Risiera di San Sabba

January 27, 2016 / Places
Trieste, Friuli Venezia-Giulia

This Italian city is known for Illy Caffé (a high-end coffee company), Austrian style palaces and piazzas, and the beautiful nearby Adriatic Sea beaches. It is also known in Italian history as the site of the only Second World War Nazi extermination camp in the country, where an estimated 20,000 people were processed, and 5,000 people were murdered, including Italian Jews.

A national monument set up in 1965 by the Italian government, the Risiera di San Sabba was actually built in 1898 as a rice-husking factory (riso means rice in Italian). Its life as a temporary prison camp for captured Italian soldiers however began right after the armistice in September 1943. Within just one month though, it had already been converted to a combined transit, prison and death camp.

Among the prisoners and those executed there were many Italian, Slovenian, and Croatian anti-Fascist partisans, civilian and military political prisoners, and Jews. For example, of Trieste’s Jewish population of 5,000 at the time, about 700 were rounded up and died either at San Sabba or deported to other death camps. Of these only 8 returned after the war.

With so much that is lovely about Italy it is equally important to remember that during the country’s history things were often anything but; equally important to remember the atrocities that occurred at the Risiera di Sabba.

– January 27th is the Giorno della Memoria (Day of Memory) commemorating the victims of the Holocaust, January 27th is also the date that the Auschwitz concentration camp was liberated in 1945.

See here and here for other notes related to Italy, the Holocaust, and the Giorno della Memoria.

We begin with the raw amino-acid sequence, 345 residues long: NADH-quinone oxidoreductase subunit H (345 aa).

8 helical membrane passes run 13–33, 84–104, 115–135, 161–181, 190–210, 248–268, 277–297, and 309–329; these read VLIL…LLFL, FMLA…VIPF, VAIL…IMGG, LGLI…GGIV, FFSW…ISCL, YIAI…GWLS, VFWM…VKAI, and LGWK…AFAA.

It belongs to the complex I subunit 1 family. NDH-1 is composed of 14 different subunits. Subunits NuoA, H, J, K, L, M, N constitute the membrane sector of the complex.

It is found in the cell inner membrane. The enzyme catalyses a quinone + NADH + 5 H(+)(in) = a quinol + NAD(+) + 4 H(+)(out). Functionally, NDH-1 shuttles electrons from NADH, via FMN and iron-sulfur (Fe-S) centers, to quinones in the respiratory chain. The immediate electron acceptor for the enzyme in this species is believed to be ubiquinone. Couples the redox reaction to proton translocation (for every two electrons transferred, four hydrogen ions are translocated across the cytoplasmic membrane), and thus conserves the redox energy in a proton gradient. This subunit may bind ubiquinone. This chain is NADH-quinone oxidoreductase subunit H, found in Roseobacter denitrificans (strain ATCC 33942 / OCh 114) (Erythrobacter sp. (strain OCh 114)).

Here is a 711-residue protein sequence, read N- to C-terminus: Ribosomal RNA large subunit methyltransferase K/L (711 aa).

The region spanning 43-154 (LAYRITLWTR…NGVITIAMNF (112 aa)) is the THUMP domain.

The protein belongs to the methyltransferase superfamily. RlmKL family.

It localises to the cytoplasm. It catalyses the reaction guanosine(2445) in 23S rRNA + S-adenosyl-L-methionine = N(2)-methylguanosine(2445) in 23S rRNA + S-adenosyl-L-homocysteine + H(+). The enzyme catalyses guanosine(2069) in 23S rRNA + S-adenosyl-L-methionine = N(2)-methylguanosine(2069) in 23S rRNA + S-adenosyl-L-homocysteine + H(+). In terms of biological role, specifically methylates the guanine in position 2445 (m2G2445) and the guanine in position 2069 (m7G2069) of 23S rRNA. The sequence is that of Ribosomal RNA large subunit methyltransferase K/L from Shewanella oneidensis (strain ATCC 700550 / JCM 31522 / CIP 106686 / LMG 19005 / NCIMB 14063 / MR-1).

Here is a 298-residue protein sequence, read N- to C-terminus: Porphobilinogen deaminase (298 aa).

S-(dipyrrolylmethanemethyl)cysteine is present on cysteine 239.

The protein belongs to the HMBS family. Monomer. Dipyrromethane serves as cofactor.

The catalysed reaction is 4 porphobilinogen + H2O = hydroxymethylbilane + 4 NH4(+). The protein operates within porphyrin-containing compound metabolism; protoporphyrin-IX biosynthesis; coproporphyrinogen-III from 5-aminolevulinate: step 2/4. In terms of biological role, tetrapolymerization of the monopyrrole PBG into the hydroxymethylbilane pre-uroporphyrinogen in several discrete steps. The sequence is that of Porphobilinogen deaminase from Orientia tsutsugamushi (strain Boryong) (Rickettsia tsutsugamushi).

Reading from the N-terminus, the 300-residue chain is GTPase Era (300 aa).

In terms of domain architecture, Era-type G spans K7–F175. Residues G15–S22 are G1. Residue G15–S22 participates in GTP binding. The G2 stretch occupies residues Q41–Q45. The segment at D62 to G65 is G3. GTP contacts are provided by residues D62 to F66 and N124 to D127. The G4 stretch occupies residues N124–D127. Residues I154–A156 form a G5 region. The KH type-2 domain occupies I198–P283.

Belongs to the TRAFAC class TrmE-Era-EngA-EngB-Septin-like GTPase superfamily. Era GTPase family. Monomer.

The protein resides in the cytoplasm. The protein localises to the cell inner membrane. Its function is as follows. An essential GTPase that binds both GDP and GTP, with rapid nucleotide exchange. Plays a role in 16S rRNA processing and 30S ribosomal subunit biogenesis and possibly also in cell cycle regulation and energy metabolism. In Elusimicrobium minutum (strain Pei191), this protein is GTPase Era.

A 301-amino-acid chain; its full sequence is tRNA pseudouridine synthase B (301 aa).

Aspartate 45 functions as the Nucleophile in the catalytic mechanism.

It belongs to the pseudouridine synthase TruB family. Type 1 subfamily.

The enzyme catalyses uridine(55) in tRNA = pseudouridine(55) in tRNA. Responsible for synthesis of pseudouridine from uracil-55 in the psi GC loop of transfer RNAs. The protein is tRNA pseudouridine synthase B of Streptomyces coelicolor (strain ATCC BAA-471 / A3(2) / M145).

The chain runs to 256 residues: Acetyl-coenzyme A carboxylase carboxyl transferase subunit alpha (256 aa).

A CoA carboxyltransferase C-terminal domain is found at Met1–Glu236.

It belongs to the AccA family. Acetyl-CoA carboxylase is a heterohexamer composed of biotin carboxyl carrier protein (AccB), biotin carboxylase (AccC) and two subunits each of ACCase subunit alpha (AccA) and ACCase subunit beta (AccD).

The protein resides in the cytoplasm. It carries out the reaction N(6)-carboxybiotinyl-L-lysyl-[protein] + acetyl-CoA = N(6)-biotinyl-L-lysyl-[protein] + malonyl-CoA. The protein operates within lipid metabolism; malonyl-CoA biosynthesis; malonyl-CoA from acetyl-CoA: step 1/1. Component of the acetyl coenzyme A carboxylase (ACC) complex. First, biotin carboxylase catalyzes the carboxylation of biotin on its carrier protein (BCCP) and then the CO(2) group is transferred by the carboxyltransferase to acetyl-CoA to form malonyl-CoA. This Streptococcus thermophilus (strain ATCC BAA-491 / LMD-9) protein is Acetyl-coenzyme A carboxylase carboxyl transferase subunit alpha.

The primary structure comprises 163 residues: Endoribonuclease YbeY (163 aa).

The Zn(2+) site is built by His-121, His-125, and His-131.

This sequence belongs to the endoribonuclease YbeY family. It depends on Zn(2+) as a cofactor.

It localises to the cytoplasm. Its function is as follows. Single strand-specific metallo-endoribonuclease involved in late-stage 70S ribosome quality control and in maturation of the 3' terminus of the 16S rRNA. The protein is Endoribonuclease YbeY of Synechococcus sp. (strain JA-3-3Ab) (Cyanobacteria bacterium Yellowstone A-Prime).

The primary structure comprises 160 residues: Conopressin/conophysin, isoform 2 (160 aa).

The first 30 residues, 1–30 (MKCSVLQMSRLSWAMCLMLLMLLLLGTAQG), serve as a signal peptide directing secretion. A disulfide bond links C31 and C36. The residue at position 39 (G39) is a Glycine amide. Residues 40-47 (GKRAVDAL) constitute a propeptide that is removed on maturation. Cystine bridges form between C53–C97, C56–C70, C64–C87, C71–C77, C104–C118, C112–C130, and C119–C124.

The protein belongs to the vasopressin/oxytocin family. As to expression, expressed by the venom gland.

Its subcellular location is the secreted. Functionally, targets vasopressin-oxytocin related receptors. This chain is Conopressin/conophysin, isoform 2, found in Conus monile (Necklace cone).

– Thanks to Ellin Bessner (and John Friedlan) for contributing this Note. Ellin was a foreign correspondent in Rome from 1989 to 1994. She is now a Canadian journalist and broadcaster, and teaches journalism at Centennial College in Toronto.

4 Responses to “Risiera di San Sabba”

  1. sylvia ross

    never knew that Trieste had a death camp in WW2. Interesting…..Thanks for the info.

  2. You might want to read the novel TRIESTE, written by a Croatian historian whose name I cannot remember at the moment. It is a riveting, chilling account of the Nazi occupation there.

  3. Melinda Jankord-Steedman

    Is this the book you were thinking of Selma? Trieste by Drndić, Daša
    Book – 2014
    I searched for the title at Seattle Public Library’s site. It looks powerful.

  4. Yes! The book is, in my experience, unique: The topic is wrenching; the style, unusual as the author mixes historical figures with fictional ones; the insight into the Nazi attempt to raise an Aryan race; the toll that program took on those who experienced it in that time and place.


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